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MI prevalence elevated in areas of high fast food availability

Areas with high density of fast food outlets had greater prevalence of MI compared with other areas, according to findings presented at the Annual Scientific Meeting of the Cardiac Society of Australia and New Zealand.

The addition of one fast food outlet per 100,000 people to an area resulted in an increase of more than four MIs per year, researchers reported.

Ischemic heart disease, including heart attack, is one of the leading causes of death worldwide,” Tarunpreet Saluja, from the University of Newcastle in Callaghan, Australia, said in a press release. “It is known that eating fast foods is linked with a higher likelihood of fatal and nonfatal heart attacks. Despite this, there is rapid growth in the purchase and availability of fast food. This highlights the need to explore the role of food availability in the probability of having a heart attack.”

Saluja and colleagues conducted a retrospective cohort study of MIs between 2011 and 2013 documented in the Hunter Cardiac and Stroke Outcomes unit. The cohort consisted of 3,070 patients stratified by local government entity and fast food outlet availability within their local government entity.

The researchers found fast food outlet density was positively correlated with MI even after adjustment for age, obesity, smoking, hyperlipidemia, hypertension and diabetes (P < .001).

In addition, Saluja and colleagues calculated that an increase of one fast food outlet per 100,000 people in a local government area correlated with 4.12 additional MIs per year (95% CI, 3.88-4.35).

“The findings were consistent across rural and metropolitan areas of New South Wales and after adjusting for age, obesity, high blood lipids, high blood pressure, smoking status and diabetes,” Saluja said in the release. “The results emphasize the importance of the food environment as a potential contributor toward health. ... The link with poor health adds a community lens to cardiovascular disease management and stresses the need to target this issue in future public health promotion strategies and legislation. This is why [European Society of Cardiology] guidelines recommend the regulation of fast food outlet density in community settings.” – by Erik Swain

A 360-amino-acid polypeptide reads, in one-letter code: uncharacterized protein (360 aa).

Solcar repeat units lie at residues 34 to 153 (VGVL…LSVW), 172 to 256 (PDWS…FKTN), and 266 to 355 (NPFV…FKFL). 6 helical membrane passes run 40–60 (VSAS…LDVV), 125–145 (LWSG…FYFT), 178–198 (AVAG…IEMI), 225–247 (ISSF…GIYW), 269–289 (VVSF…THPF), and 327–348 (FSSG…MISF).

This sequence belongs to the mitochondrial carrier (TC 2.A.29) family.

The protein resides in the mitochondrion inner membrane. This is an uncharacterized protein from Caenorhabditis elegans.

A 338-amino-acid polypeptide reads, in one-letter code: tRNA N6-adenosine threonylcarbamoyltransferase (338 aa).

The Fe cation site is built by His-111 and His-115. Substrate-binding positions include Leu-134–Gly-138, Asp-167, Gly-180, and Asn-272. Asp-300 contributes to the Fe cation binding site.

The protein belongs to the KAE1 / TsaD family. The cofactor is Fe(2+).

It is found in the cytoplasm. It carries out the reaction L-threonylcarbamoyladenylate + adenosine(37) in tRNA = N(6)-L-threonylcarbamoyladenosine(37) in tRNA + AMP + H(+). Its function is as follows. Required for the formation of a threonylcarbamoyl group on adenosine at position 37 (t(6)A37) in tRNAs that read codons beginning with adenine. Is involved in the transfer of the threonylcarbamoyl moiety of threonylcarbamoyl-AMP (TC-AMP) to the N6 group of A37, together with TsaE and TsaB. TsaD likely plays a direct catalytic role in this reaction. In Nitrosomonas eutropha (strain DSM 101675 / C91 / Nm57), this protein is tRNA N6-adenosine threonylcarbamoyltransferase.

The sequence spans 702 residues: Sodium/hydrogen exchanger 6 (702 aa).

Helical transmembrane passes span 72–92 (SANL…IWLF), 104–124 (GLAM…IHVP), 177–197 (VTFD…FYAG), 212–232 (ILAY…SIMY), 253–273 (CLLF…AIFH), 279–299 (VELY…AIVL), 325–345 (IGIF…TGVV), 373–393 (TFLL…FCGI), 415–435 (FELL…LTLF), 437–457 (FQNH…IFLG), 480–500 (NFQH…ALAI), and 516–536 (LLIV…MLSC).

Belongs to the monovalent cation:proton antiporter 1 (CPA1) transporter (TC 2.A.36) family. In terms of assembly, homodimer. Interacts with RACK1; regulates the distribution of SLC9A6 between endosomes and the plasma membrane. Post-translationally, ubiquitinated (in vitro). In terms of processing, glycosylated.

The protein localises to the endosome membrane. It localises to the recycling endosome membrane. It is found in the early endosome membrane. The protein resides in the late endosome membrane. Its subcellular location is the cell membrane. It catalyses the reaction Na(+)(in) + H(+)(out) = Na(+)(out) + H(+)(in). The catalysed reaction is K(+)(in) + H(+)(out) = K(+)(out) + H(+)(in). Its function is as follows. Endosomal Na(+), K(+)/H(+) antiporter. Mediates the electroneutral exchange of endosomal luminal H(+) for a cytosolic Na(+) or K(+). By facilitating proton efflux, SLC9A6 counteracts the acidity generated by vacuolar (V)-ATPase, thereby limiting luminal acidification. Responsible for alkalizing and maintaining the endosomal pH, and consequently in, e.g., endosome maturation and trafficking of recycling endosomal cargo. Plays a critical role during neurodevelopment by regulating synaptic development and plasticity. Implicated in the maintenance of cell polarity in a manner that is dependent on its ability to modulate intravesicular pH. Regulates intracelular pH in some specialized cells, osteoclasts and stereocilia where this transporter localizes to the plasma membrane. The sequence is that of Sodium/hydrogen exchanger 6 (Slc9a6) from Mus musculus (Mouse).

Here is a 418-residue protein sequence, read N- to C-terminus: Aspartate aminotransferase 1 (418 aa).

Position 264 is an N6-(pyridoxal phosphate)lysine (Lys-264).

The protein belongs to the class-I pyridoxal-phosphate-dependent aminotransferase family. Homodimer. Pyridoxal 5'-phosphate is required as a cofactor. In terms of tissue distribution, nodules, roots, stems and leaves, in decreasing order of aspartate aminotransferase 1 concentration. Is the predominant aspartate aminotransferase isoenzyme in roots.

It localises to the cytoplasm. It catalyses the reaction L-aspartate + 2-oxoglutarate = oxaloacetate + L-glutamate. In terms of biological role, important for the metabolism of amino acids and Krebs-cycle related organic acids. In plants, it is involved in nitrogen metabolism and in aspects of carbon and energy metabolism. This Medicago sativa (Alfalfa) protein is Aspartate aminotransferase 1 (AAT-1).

Reference:

Saluja T, et al. Abstract 394. Presented at: Annual Scientific Meeting of the Cardiac Society of Australia and New Zealand; Aug. 8-11, 2019; Adelaide, Australia.

Disclosure: Cardiology Today could not confirm relevant financial disclosures at the time of publication.

Areas with high density of fast food outlets had greater prevalence of MI compared with other areas, according to findings presented at the Annual Scientific Meeting of the Cardiac Society of Australia and New Zealand.

The addition of one fast food outlet per 100,000 people to an area resulted in an increase of more than four MIs per year, researchers reported.

Ischemic heart disease, including heart attack, is one of the leading causes of death worldwide,” Tarunpreet Saluja, from the University of Newcastle in Callaghan, Australia, said in a press release. “It is known that eating fast foods is linked with a higher likelihood of fatal and nonfatal heart attacks. Despite this, there is rapid growth in the purchase and availability of fast food. This highlights the need to explore the role of food availability in the probability of having a heart attack.”

Saluja and colleagues conducted a retrospective cohort study of MIs between 2011 and 2013 documented in the Hunter Cardiac and Stroke Outcomes unit. The cohort consisted of 3,070 patients stratified by local government entity and fast food outlet availability within their local government entity.

The researchers found fast food outlet density was positively correlated with MI even after adjustment for age, obesity, smoking, hyperlipidemia, hypertension and diabetes (P < .001).

In addition, Saluja and colleagues calculated that an increase of one fast food outlet per 100,000 people in a local government area correlated with 4.12 additional MIs per year (95% CI, 3.88-4.35).

“The findings were consistent across rural and metropolitan areas of New South Wales and after adjusting for age, obesity, high blood lipids, high blood pressure, smoking status and diabetes,” Saluja said in the release. “The results emphasize the importance of the food environment as a potential contributor toward health. ... The link with poor health adds a community lens to cardiovascular disease management and stresses the need to target this issue in future public health promotion strategies and legislation. This is why [European Society of Cardiology] guidelines recommend the regulation of fast food outlet density in community settings.” – by Erik Swain

Reference:

Saluja T, et al. Abstract 394. Presented at: Annual Scientific Meeting of the Cardiac Society of Australia and New Zealand; Aug. 8-11, 2019; Adelaide, Australia.

Disclosure: Cardiology Today could not confirm relevant financial disclosures at the time of publication.

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